Tuesday, October 1st, 2013
2 October 2013: The audio of my presentation is available online now.
Last weekend Desiring God held its 2013 National Conference–The Romantic Rationalist: God, Life, and Imagination in the Work of C.S. Lewis. Friday afternoon was filled with 10-minute Small Talks. I used my slot to think out loud about my introduction to Narnia and the effect in my life.
I’m the oldest of 10 children. Of course, in a household that size, there were plenty of responsibilities for all of us kids. Any one of us standing still with empty hands was a target for the dreaded, “Oh, you’re not doing anything. . .” followed by something to do.
Fortunately for me, it was understood that homework was a priority. That became my retreat—not mainly for doing homework which I finished quickly, but for reading. My fat, boring history book was a cover—literally—for the library book of the day, and the skirt of my chair was the screen to hide my contraband pleasure shoved hurriedly under the chair when I heard parental footsteps headed my way.
From the time I could read, I did. I can still tell you most of my favorite books from the library shelf at the back of each grade’s classroom in our country grammar school—The Little Girl with Seven Names . . . Little Lord Fauntleroy . . . Caddie Woodlawn—stories I could sit down and enjoy again today. They must have been good books, because as Lewis said,
A children’s story that can only be enjoyed by children is not a good children’s story in the slightest.
But no Narnia. I hadn’t heard of C. S. Lewis or Narnia. God was saving me from Narnia. The hour had not yet come. I think that at that time, I would have gulped down each Narnia story at one sitting and then raced on to something new.
Then came the day in 1965 when Narnia’s hour was drawing nigh. I stood on one side of a door, and waved goodbye to my parents and brothers and sisters. Then I turned and walked through that open portal and disappeared from their sight and was transported—not quite instantly—from the Atlanta airport to O’Hare—my first ever flight.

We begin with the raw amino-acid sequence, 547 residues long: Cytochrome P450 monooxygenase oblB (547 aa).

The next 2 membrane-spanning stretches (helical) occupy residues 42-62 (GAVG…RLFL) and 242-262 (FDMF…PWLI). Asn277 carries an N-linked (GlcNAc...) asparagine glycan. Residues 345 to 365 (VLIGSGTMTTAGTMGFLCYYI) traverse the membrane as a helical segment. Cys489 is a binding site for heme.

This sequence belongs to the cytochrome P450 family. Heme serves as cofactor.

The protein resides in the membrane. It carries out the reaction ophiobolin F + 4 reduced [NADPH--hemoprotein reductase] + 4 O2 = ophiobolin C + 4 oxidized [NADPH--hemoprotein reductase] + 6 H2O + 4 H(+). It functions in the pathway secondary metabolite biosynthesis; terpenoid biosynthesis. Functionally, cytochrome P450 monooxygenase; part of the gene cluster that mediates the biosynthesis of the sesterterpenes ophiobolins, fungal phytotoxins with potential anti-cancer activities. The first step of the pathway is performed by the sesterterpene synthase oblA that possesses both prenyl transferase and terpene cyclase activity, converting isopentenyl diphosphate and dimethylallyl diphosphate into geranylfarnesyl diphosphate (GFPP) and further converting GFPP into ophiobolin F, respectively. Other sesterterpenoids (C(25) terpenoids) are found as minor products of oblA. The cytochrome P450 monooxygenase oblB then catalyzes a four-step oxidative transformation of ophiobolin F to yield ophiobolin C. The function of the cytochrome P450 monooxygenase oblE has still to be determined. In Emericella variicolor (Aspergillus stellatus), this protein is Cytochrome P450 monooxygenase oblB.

There in college, I entered a world I had never known—a story I had never lived. Almost all the characters were close to my age. Once in a while, I heard my parents’ distant voices calling into my fantasy world, mediated faintly through an invisible agent whose magic incantation was “number please” (no dial phones yet in my small hometown and phone numbers of just 3 or 4 digits). They were far away.
But in my every day story? I wrote the plot. Yes, there were class schedules and professors, but I chose when, where, how, and whether to obey. I was free.
My problem, though I didn’t realize it, was that I didn’t know who I was in this new story and what role I played. I didn’t know what character I was.
I fell without much thought—and certainly no effort—into being Peter Pan. I reveled in this life. Fun. Friends. Freedom. No responsibility. My motto was “I don’t want to grow up.” I thought that was cute.
So, for example, if the night is sweltering and there’s cool water spraying up right there in the center of the campus lawn, why not dance with friends in the fountain—until the oldest college trustee hobbles up and ends it furiously, “What are you? A bunch of existentialists?”
Francis Schaeffer had been on campus one of the first weeks of my freshman year. The main thing I took away from his daily chapel messages was that he was the first person I’d seen in real life wearing knickers, and that when other people would have said pseudo-intellectualism (if they even used that word), he said suede-o-intellectualism. I had pretty much no idea what he was talking about, except that existentialism—whatever that was—was not good. I didn’t realize until later that Peter Pan could be the poster boy for existentialism.
(By the way, if you want to know one of the big differences between me and my husband, here’s a good place to mention it. I hadn’t met Johnny yet, but he probably really dug what Dr. Schaeffer was saying.)
But what I dig—then and now—is stories. Stories speak to me. My mind stays with me when I’m hearing a good story. I learn so much from stories—about God, life, people, places, relationships.
And now Narnia’s hour was upon me. At Wheaton, the sainted name of C S Lewis hovered in the air. People spoke casually about Narnia as if that was where they’d vacationed last summer.